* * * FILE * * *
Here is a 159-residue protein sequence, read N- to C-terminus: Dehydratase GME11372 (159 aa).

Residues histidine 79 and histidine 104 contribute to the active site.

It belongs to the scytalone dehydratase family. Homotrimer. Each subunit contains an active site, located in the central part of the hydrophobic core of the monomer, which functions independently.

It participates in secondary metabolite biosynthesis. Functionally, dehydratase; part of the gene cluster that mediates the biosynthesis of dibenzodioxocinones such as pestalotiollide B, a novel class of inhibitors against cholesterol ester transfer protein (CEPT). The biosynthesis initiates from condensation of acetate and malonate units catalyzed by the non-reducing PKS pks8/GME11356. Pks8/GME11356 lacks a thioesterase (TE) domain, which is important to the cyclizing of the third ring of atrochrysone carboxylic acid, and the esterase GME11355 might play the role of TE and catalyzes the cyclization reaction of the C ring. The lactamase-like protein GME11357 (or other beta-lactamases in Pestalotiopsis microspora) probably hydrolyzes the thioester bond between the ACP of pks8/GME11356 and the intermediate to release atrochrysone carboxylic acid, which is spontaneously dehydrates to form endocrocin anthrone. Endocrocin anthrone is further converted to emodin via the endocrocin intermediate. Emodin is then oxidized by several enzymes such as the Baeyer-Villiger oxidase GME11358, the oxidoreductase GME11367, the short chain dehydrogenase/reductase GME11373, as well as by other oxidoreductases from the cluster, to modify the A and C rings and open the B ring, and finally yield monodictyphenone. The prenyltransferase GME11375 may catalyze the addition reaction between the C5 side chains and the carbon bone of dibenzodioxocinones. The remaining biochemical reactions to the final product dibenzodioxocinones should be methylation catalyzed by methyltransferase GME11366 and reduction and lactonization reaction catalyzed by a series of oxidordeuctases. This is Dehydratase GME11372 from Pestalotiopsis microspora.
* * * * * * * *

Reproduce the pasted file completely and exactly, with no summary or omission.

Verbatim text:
Here is a 159-residue protein sequence, read N- to C-terminus: Dehydratase GME11372 (159 aa).

Residues histidine 79 and histidine 104 contribute to the active site.

It belongs to the scytalone dehydratase family. Homotrimer. Each subunit contains an active site, located in the central part of the hydrophobic core of the monomer, which functions independently.

It participates in secondary metabolite biosynthesis. Functionally, dehydratase; part of the gene cluster that mediates the biosynthesis of dibenzodioxocinones such as pestalotiollide B, a novel class of inhibitors against cholesterol ester transfer protein (CEPT). The biosynthesis initiates from condensation of acetate and malonate units catalyzed by the non-reducing PKS pks8/GME11356. Pks8/GME11356 lacks a thioesterase (TE) domain, which is important to the cyclizing of the third ring of atrochrysone carboxylic acid, and the esterase GME11355 might play the role of TE and catalyzes the cyclization reaction of the C ring. The lactamase-like protein GME11357 (or other beta-lactamases in Pestalotiopsis microspora) probably hydrolyzes the thioester bond between the ACP of pks8/GME11356 and the intermediate to release atrochrysone carboxylic acid, which is spontaneously dehydrates to form endocrocin anthrone. Endocrocin anthrone is further converted to emodin via the endocrocin intermediate. Emodin is then oxidized by several enzymes such as the Baeyer-Villiger oxidase GME11358, the oxidoreductase GME11367, the short chain dehydrogenase/reductase GME11373, as well as by other oxidoreductases from the cluster, to modify the A and C rings and open the B ring, and finally yield monodictyphenone. The prenyltransferase GME11375 may catalyze the addition reaction between the C5 side chains and the carbon bone of dibenzodioxocinones. The remaining biochemical reactions to the final product dibenzodioxocinones should be methylation catalyzed by methyltransferase GME11366 and reduction and lactonization reaction catalyzed by a series of oxidordeuctases. This is Dehydratase GME11372 from Pestalotiopsis microspora.